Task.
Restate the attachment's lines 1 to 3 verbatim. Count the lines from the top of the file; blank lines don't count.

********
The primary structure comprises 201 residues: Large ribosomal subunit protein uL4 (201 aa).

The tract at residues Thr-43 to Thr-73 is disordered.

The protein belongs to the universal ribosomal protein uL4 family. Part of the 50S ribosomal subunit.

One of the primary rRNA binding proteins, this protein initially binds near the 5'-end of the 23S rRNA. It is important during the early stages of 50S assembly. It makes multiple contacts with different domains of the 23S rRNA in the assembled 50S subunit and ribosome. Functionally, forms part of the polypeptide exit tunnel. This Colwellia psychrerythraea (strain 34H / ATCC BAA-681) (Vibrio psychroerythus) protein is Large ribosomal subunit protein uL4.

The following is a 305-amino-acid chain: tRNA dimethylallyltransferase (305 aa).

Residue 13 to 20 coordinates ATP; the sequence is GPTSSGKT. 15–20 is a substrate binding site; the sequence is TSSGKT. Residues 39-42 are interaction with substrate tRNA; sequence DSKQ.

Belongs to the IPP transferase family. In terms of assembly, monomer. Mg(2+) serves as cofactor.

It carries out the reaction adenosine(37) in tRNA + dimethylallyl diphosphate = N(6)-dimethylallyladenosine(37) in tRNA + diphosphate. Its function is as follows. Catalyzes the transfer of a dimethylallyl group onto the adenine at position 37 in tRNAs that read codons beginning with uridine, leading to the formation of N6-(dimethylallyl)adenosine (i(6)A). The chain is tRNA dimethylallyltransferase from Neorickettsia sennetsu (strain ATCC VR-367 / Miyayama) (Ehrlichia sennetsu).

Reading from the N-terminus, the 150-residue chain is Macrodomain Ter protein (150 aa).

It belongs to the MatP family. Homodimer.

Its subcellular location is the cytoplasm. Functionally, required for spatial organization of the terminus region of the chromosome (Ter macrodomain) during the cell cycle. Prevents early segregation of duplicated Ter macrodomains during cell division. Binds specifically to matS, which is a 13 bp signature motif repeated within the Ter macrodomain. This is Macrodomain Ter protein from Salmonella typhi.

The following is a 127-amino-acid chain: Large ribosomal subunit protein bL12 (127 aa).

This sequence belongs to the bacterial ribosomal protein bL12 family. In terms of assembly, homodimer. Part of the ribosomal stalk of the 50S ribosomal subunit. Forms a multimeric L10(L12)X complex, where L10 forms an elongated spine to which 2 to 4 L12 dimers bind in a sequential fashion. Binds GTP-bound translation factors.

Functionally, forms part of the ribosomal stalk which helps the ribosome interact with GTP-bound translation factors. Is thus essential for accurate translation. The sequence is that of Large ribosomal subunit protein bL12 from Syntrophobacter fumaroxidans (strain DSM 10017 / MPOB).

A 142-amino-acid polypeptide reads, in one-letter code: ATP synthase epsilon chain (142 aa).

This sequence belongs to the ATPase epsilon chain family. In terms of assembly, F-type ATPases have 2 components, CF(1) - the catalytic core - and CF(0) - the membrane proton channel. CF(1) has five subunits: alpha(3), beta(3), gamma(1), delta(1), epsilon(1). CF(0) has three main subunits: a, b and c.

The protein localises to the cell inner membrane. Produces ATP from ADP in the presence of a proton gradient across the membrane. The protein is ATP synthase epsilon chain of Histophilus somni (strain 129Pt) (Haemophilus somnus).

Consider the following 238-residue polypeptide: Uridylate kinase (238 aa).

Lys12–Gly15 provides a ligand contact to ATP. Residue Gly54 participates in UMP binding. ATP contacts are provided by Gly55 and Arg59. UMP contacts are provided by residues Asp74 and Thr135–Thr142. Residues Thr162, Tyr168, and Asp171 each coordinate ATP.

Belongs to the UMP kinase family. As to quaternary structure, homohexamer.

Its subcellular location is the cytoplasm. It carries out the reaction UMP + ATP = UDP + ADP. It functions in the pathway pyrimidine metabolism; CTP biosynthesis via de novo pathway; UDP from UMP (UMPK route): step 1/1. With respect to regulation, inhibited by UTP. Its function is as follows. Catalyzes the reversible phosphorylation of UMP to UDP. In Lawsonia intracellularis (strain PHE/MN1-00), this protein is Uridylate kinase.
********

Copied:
The primary structure comprises 201 residues: Large ribosomal subunit protein uL4 (201 aa).

The tract at residues Thr-43 to Thr-73 is disordered.

The protein belongs to the universal ribosomal protein uL4 family. Part of the 50S ribosomal subunit.